British men warned about buying dodgy and dangerous fake Viagra online

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Medical Specialists® Pharmacy give their own insight into a story published on the Daily Mail's website into fake erectile dysfunction medicines.

Online Doctor and Pharmacy

Online Doctor and Pharmacy

If price is the concern with men, it need not be anymore! Since Pfizer’s Viagra patent expired in 2013, other drug manufacturers can now produce ED treatments that contain Viagra’s active ingredient, sildenafil...

Medical Specialists® Pharmacy have worked tirelessly for many years to warn men about the dangers of buying cheap and potentially fatal fake Viagra pills, both online and from that dodgy geezer down the pub.

If price is the concern with men, it need not be anymore! Since Pfizer’s Viagra patent expired in 2013, other drug manufacturers can now produce ED treatments that contain Viagra’s active ingredient, sildenafil.

Therefore, there is no excuse for following the lead of one 36-year-old man from Herefordshire, who last week spoke to the Daily Mail Online about his “horrible” experience as a way to warn other men about the dangers of buying inexpensive and fake Viagra pills online.

The countless warnings the Manchester-based pharmacy has given over the years – such as describing the filthy environment the pills are produced in and listing some of the toxic ingredients sometimes added to the ingredients of the counterfeits – has therefore been validated with the unfortunate male featured in the Daily Mail on 3 June.

The low price of these poorly made knock-off erectile dysfunction (ED) tablets might appeal to people in a day and age where money is tight, but why put your life at risk for the sake of a few quid?

Another reason why men might be driven to buying cheap impotence pills online - on top of some money saved – could possibly be the potential embarrassment of speaking to a doctor about problems ‘down there’.

There is no reason to be afraid of speaking to a GP though, he or she will have previously spoken to thousands of men suffering with similar issues and it will be nothing new to them. Erectile dysfunction is a very common condition, especially prominent in older men. Furthermore, around half of all men between the ages of 40 and 70 will have it to some degree.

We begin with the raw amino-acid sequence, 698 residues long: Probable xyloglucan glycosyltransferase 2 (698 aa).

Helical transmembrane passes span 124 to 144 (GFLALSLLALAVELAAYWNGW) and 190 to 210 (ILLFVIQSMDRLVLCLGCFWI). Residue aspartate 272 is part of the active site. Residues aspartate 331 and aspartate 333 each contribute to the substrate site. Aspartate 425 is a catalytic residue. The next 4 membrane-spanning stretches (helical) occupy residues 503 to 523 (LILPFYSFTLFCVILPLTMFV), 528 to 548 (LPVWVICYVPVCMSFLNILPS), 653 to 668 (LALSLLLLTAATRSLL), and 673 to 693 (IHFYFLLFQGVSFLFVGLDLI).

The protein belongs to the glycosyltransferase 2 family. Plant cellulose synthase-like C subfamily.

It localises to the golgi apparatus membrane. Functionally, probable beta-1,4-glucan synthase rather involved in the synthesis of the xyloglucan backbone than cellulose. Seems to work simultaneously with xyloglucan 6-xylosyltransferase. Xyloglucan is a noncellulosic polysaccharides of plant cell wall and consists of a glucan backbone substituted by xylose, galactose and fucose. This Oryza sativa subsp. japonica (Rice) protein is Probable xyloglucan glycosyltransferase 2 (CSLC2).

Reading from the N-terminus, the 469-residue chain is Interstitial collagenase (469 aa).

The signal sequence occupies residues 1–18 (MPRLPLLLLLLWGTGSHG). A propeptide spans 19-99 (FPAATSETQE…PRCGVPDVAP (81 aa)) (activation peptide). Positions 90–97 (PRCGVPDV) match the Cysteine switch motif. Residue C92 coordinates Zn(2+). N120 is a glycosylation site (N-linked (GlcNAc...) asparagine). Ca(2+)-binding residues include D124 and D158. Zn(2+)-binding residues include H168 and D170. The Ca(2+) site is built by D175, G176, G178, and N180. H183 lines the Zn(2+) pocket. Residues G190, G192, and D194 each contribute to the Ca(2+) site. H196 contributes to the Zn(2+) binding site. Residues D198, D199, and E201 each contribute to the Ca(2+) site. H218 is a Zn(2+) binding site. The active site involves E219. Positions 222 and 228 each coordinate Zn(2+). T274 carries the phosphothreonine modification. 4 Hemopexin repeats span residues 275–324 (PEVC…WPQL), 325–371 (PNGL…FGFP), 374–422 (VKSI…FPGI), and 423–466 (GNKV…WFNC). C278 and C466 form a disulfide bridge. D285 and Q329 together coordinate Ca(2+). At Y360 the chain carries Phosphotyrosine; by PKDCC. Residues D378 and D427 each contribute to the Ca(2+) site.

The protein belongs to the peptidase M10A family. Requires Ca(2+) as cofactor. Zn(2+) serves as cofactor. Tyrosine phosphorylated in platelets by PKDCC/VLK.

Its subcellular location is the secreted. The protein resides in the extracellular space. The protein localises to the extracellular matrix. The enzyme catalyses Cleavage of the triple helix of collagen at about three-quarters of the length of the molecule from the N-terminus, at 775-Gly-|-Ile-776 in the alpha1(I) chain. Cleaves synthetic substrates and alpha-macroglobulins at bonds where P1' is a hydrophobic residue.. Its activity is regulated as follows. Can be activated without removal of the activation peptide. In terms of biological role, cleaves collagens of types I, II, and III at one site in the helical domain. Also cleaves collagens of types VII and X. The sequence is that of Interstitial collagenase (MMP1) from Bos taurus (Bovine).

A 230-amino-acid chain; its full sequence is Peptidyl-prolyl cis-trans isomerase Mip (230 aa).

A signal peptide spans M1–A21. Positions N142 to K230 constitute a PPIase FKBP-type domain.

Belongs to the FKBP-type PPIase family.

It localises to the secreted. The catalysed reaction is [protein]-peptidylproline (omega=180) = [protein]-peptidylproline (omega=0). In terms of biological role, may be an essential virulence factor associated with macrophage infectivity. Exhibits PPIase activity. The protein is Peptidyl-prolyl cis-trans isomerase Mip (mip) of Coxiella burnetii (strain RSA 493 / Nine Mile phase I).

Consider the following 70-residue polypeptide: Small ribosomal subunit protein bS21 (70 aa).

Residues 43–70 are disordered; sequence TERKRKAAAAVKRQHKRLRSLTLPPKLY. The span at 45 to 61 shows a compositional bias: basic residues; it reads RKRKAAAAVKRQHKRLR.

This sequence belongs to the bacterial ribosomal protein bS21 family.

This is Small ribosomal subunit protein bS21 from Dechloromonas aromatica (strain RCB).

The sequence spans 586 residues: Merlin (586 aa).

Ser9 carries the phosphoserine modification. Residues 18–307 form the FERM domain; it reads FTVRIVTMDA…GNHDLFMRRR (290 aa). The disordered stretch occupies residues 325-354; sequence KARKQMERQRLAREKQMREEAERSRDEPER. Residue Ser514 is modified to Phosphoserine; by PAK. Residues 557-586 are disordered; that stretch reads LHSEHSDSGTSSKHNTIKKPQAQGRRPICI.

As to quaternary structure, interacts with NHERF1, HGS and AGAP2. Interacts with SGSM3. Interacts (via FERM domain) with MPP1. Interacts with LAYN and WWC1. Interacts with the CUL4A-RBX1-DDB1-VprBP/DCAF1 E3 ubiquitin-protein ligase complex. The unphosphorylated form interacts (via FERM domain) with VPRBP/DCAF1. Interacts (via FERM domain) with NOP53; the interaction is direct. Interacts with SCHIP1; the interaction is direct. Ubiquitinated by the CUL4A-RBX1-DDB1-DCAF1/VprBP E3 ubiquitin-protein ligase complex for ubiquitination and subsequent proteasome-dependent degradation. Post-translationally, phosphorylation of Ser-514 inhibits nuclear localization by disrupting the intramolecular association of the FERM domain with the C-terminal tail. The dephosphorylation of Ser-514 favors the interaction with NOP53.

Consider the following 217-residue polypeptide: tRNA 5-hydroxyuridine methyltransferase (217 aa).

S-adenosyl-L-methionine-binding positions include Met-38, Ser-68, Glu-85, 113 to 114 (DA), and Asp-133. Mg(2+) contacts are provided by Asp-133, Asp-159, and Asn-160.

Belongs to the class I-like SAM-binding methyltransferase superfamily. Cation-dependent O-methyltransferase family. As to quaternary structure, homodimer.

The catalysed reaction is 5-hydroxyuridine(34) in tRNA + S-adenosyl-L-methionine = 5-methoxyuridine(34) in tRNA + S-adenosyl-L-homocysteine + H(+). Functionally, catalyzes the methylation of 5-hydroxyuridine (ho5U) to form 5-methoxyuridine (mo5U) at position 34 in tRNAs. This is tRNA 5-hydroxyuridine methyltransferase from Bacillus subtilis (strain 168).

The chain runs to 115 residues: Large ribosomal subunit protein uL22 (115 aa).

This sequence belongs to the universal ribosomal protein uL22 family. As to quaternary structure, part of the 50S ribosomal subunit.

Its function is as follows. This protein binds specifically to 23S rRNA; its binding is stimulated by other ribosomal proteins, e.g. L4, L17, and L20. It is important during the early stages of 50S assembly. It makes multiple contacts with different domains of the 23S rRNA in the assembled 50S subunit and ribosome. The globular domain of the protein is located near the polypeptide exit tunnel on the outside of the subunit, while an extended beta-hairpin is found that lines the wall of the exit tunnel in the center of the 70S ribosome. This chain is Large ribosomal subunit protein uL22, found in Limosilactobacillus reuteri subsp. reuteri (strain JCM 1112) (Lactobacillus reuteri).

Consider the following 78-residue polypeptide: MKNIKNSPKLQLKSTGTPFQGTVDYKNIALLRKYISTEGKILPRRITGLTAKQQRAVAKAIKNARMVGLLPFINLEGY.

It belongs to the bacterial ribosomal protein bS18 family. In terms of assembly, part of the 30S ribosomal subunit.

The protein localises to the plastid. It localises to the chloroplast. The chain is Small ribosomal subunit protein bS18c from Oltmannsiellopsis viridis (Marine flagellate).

Of course, there are obviously men who will flat-out refuse to see a doctor face-to-face and fortunately there are genuine online pharmacies out there such as Medical Specialists®, who provide online consultations where men can answer a series of medical questions and have this reviewed by a GMC-registered doctor. The doctor will assess the patient’s suitability for that particular drug using the answers provided, and the patient will be contacted if there is an issue raised or if further information is required.

The man in question featured in the Daily Mail story had come out of a long-term relationship and was getting back into the dating scene. However, the 36-year-old chef began his dinner-date with a young woman, and soon began to suffer with something a little more than ‘nerves’.

The father-of-two felt his heart rapidly beating, his head thumping and he was pouring with sweat. Things were so bad he even feared he was having cardiac arrest.

It soon hit home that the symptoms were his own doing. Feeling optimistic about the night’s proceedings, the man had swallowed a small, blue, diamond-shaped pill before the date, one of 10 ‘Viagra’ pills he had bought online for £25. Bearing in mind that Viagra is manufactured in boxes of 4 and 8 tablets, this is the first clue that all is not what it seems.

“Before I even got to the date, I started to feel really hot and sweaty,” he said. “I thought it might be nerves — but then my heart started going really fast, I got a headache and felt a bit woozy.”

“I felt horrible for two days,” he said. “I couldn’t sleep, my nose was blocked, I was dehydrated and I had red blotches all over my face.” After a quick check online, he quickly realised his ED medication didn’t resemble a genuine Viagra pill and he had been sold fakes.

“I crushed them up and flushed them all down the toilet, because there was no way I was going to take them again,” he said.

“I only took them as a back-up. I’d never had any problems before, but I just wanted to be sure. I would never buy anything like that online again, and I wouldn’t recommend anyone else to do so either.”

Not surprisingly, the date didn’t go too well. Instead of a passion-filled evening, the man found himself alone in bed at home and considering a trip to A&E.

Hopefully men around the country will take heed from this man’s experience, but unfortunately figures demonstrate how the illegal market in fake or unlicensed erectile dysfunction pills has increased in recent years.

In the last year alone, officials have seized in excess of £11 million worth of these types of drugs. This represents a rise of 3 times the amount seized from the year previous and a 15-fold increase on the £740,000 haul apprehended during 2013.

For those concerned about how to spot a fake online pharmacy from a real one, Medical Specialists® has already listed some of the most common red flags to be aware of when browsing online.

As mentioned earlier, there is no need to be embarrassed about experiencing ED. It is a common condition that more men are finally starting to feel comfortable talking about, and hopefully now less men will resort to buying dangerous fake medicines from illegal websites.

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David Bailey

Mark Riley
Medical Specialists Pharmacy
since: 10/2012
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